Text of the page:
Our students' success is thanks to their own hard work, the outstanding support they receive from faculty and staff, and the breadth of opportunities made possible by our alumni. We thank you for showing up time and again with energy, expertise, and resources that demonstrate your dedication to W&L. All of us here on campus deeply appreciate your support.

Non Incautus Futuri

Our Strategic Plan, approved by the Board of Trustees in its May 2018 meeting, charts our course over the coming decade. Already we are beginning to see progress on several key initiatives. The Center for Academic Resources and Pedagogical Excellence (CARPE), a state-of-the-art teaching and learning center, will support the professional development of our faculty and the success of our students through tutoring, writing and communications expertise, and new technology. Located in Leyburn Library, the center will also provide needed classroom space, which will facilitate the coming renovation and expansion of Huntley Hall to accommodate the needs of the Williams School. Our new Legal Studies program, Law, Justice, and Society, will offer a new minor, taught jointly by faculty in the Law School, the Williams School, and the College. The first students will enroll this fall.

Other capital improvements to campus arising from the Strategic Plan will include an expanded and renovated science center, a new facility for admissions and financial aid, and a museum of institutional history.

We aspire for the new museum to set a national example for how an educational institution examines, teaches, and presents its history. Our first Director of Institutional History, Lynn Rainville, will lead us in the process of developing the museum and creating dynamic educational programming for the campus community, alumni, and the public. She begins work at W&L in July and looks forward to collaborating with students, faculty, and alumni.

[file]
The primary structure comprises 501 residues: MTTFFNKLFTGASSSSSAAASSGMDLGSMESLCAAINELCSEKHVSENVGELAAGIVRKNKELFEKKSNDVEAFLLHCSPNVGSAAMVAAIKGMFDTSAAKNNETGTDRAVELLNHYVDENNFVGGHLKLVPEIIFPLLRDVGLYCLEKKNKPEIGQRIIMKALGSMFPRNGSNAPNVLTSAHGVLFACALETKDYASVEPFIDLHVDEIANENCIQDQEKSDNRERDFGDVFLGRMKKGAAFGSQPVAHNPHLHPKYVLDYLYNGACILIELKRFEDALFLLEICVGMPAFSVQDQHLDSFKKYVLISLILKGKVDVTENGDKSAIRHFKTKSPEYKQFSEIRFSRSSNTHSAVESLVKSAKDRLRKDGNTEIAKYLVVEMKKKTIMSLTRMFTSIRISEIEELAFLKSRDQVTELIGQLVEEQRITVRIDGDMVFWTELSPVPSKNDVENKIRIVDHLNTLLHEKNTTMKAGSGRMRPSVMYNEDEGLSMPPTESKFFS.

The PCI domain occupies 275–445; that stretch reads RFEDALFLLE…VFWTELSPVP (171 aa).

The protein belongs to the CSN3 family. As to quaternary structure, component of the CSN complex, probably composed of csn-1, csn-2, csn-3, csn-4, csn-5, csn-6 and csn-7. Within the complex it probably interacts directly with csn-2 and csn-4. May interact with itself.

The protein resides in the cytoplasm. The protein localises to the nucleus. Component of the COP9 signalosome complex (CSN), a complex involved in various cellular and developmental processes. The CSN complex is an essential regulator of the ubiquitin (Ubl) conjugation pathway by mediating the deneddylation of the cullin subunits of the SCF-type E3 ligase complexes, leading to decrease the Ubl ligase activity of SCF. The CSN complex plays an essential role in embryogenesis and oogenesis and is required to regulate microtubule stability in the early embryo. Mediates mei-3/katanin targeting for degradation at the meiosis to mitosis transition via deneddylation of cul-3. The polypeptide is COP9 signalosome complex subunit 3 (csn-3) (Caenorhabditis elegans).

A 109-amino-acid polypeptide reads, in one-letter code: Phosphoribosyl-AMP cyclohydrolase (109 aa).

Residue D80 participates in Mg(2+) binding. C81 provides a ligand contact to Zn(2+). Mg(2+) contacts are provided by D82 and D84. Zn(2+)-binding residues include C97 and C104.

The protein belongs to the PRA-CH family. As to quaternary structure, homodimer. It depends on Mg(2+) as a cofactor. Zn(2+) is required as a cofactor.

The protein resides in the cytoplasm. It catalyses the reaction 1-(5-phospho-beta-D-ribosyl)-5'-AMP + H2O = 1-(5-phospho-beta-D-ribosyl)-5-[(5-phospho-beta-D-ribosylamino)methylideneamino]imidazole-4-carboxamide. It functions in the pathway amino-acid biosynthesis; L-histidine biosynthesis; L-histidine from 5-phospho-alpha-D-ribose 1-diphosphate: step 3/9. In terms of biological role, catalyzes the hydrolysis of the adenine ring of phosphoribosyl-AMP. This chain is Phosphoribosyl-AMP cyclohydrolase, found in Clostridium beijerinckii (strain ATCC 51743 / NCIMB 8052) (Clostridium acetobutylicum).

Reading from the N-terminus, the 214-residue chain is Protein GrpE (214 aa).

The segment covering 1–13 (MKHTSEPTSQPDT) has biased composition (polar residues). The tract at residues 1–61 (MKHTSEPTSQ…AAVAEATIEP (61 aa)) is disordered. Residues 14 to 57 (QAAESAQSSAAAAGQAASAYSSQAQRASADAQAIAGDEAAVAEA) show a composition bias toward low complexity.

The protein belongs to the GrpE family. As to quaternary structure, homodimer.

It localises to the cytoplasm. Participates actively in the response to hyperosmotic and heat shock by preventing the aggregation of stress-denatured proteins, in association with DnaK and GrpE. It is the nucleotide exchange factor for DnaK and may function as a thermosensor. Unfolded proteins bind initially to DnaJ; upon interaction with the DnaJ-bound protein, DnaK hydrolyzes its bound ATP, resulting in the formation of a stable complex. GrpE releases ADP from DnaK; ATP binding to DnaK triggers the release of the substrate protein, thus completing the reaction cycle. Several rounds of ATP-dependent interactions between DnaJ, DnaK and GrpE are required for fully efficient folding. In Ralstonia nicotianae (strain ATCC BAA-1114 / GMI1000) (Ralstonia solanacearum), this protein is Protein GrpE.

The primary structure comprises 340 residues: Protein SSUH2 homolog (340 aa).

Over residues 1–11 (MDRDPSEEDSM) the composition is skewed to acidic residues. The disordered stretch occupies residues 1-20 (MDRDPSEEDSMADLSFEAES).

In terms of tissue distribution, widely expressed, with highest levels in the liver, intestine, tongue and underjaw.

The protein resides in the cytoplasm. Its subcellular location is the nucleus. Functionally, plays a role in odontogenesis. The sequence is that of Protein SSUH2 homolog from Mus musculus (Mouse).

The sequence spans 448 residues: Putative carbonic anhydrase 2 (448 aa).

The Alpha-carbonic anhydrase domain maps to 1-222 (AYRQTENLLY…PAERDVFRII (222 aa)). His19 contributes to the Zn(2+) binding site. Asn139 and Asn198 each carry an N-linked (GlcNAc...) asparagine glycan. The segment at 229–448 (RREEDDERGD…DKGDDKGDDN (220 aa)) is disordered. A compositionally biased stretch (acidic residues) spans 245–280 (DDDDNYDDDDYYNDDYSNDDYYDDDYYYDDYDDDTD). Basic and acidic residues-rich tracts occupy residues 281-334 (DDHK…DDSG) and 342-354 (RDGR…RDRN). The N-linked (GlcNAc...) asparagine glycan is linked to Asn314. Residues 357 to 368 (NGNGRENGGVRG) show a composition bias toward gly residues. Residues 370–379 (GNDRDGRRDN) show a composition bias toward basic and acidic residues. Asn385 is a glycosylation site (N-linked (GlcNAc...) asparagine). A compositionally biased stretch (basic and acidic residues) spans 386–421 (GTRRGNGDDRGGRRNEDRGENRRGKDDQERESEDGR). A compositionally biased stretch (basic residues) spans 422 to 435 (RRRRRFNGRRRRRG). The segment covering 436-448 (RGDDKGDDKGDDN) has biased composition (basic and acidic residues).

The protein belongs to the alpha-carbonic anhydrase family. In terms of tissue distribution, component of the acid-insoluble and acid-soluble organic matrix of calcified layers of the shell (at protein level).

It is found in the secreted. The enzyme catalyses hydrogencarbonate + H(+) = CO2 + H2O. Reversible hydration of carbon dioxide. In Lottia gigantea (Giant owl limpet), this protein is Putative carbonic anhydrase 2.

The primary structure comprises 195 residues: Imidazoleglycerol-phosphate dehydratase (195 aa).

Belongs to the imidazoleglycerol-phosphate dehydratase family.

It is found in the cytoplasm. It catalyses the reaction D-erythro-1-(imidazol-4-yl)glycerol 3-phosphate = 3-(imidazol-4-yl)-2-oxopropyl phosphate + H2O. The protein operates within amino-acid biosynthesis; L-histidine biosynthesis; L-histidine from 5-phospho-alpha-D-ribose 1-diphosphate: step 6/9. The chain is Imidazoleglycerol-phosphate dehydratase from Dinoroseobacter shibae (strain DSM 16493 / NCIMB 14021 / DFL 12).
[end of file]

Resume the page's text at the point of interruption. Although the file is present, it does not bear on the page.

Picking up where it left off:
Our Strategic Plan also calls for us to expand access to a W&L education. Currently, our no-loan financial aid program meets 100 percent of each student's demonstrated need, for families at all income levels, through grants and work-study. The W&L Promise guarantees grants equaling at least the full cost of tuition for students with a family income under $100,000, while the competitive Johnson Scholarship provides 10 percent of each entering class with scholarships equaling the full cost of attendance, in addition to funding summer experiences for which all students are eligible to apply.

We aim to increase our endowed financial aid resources so that we can admit students on the basis of talent and character every time. This practice of ensuring that family finances do not disadvantage any applicant, known as "need-blind" admission, is a hallmark of the strongest schools in the country. We are also working to eliminate financial barriers to participation in the full range of curricular, co-curricular, and extra-curricular opportunities at W&L.

On Friday, our Admissions Office released the final round of admission decisions for the Class of 2023. W&L admitted 1,115 out of 6,178 applicants. They represent 48 U.S. states, the District of Columbia, and 35 countries. Twenty-eight percent are domestic students of color, 10 percent are first-generation college students, and eight percent are children of alumni. The median SAT is 1450 and the median ACT is 33. We will know the final composition of the class in early May, after offers of admission have been accepted.

At a time when college access, affordability, and value are being closely scrutinized in the national media, we are proud of our principled and holistic approach to admissions and our commitment to meeting the demonstrated financial need of every admitted student. The collective intelligence, character, curiosity, and leadership potential of the Class of 2023 will enhance our educational community in the years ahead.

As we reflect on the accomplishments of our current students, the dedication of our alumni and the potential of our admitted students, I am struck by the remarkable history of this place, the positive spirit on campus, and how much we can achieve together. Washington and Lee is truly a special community, of which I am proud to be a member. I thank you for the many ways that you support the university, and look forward to seeing you at a chapter event or here on campus, perhaps at Alumni Weekend on May 2-5.